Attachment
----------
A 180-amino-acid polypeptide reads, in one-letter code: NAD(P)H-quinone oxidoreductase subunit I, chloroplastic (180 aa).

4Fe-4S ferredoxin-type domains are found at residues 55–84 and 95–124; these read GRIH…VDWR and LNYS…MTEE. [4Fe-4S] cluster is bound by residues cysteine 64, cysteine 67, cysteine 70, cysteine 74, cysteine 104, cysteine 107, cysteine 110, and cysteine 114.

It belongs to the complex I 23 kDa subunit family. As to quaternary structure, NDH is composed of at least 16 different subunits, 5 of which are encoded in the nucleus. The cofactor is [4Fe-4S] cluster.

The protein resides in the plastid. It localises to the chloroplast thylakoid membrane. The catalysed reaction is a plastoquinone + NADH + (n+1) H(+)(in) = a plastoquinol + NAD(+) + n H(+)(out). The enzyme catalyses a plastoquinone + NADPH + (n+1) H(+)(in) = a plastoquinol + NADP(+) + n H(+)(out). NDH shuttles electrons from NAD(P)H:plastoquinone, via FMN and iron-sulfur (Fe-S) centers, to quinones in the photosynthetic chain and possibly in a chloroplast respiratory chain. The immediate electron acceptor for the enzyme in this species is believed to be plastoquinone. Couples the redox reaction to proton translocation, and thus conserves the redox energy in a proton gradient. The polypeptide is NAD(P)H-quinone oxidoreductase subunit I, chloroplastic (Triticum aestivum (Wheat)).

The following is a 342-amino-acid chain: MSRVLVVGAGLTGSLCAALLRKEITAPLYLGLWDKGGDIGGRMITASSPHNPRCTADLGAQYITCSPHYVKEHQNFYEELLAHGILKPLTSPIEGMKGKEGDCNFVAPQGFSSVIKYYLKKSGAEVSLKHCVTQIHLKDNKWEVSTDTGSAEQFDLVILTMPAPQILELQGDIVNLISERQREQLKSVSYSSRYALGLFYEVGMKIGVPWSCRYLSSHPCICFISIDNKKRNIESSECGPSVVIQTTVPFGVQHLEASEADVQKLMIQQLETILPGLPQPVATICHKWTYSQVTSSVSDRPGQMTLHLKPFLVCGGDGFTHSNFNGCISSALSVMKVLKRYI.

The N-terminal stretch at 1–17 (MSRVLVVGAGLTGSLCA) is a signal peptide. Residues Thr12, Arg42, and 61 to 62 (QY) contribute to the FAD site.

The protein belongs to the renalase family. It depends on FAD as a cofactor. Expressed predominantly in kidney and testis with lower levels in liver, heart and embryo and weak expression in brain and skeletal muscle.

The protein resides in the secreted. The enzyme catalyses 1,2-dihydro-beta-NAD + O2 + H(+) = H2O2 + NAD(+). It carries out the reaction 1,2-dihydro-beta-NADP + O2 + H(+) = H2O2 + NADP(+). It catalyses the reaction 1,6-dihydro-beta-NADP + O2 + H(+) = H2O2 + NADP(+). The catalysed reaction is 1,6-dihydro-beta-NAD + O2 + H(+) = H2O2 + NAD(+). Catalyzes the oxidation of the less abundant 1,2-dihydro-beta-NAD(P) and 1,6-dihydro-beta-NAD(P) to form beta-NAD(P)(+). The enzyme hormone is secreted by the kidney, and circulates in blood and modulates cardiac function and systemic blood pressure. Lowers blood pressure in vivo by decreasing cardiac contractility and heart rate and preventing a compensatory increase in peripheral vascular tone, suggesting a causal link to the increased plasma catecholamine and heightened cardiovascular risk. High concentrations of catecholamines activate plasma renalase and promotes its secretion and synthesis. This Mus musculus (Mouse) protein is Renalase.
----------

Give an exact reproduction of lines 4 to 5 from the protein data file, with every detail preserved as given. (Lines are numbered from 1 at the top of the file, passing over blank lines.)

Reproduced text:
The protein resides in the plastid. It localises to the chloroplast thylakoid membrane. The catalysed reaction is a plastoquinone + NADH + (n+1) H(+)(in) = a plastoquinol + NAD(+) + n H(+)(out). The enzyme catalyses a plastoquinone + NADPH + (n+1) H(+)(in) = a plastoquinol + NADP(+) + n H(+)(out). NDH shuttles electrons from NAD(P)H:plastoquinone, via FMN and iron-sulfur (Fe-S) centers, to quinones in the photosynthetic chain and possibly in a chloroplast respiratory chain. The immediate electron acceptor for the enzyme in this species is believed to be plastoquinone. Couples the redox reaction to proton translocation, and thus conserves the redox energy in a proton gradient. The polypeptide is NAD(P)H-quinone oxidoreductase subunit I, chloroplastic (Triticum aestivum (Wheat)).

The following is a 342-amino-acid chain: MSRVLVVGAGLTGSLCAALLRKEITAPLYLGLWDKGGDIGGRMITASSPHNPRCTADLGAQYITCSPHYVKEHQNFYEELLAHGILKPLTSPIEGMKGKEGDCNFVAPQGFSSVIKYYLKKSGAEVSLKHCVTQIHLKDNKWEVSTDTGSAEQFDLVILTMPAPQILELQGDIVNLISERQREQLKSVSYSSRYALGLFYEVGMKIGVPWSCRYLSSHPCICFISIDNKKRNIESSECGPSVVIQTTVPFGVQHLEASEADVQKLMIQQLETILPGLPQPVATICHKWTYSQVTSSVSDRPGQMTLHLKPFLVCGGDGFTHSNFNGCISSALSVMKVLKRYI.